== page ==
English grammar in US

Joseph E. Laferriere josephl at CCIT.ARIZONA.EDU
Mon Jun 24 08:02:33 CDT 1996

> From:    "Finn N. Rasmussen" <FINNR at BOT.KU.DK>

> I have heard English-speaking botanists saying "I
> think this is a Lamiaceae", but this usage feels like being
> grammaticaly incorrect.

Are these Americans or Brits you are talking about? Here in the US,
English grammar is no longer taught in school. Therefore, most Americans
pay little attention to proper use of singular and plural antecedents. If
you listen to the television in this country, you will constantly hear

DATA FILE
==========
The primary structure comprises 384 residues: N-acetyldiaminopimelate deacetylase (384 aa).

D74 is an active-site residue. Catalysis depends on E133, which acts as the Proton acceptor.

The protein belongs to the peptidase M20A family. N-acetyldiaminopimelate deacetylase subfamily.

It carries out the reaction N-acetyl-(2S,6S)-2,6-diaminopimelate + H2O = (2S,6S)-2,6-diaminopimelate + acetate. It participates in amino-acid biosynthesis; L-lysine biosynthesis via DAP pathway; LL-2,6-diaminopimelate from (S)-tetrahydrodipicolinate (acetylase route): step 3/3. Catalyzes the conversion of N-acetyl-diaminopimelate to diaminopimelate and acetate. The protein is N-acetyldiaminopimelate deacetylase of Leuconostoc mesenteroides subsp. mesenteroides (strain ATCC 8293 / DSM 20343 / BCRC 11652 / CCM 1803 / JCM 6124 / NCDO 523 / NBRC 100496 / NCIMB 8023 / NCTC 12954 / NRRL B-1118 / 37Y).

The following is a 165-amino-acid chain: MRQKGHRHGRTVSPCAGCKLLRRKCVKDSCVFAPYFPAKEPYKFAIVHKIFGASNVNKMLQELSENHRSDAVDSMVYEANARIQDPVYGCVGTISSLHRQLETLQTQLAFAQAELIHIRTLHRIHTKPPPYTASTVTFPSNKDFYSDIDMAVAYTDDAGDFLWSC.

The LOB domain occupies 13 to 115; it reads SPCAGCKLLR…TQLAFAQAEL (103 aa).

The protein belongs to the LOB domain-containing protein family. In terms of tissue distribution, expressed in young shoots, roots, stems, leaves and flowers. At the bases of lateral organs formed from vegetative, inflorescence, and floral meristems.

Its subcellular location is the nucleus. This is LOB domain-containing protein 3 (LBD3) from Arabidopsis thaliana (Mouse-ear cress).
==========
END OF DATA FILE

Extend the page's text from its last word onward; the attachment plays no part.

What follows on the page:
statements like "The team won their game," or "Every single person has
their own opinion." My favorite was a police officer interviewed on
television saying, "If the speed limit is over 55, the severity of
accidents are higher."
   You are correct. Family names according to the ICBN are explicitly
plural. Saying "This is a Lamiaceae" is equivalent to saying "Trigger is
a horses." However, most Americans will not understand the distinction
even when you explain it to them.
   I hasten to point out that I am American myself, and hence can
criticize my own country.

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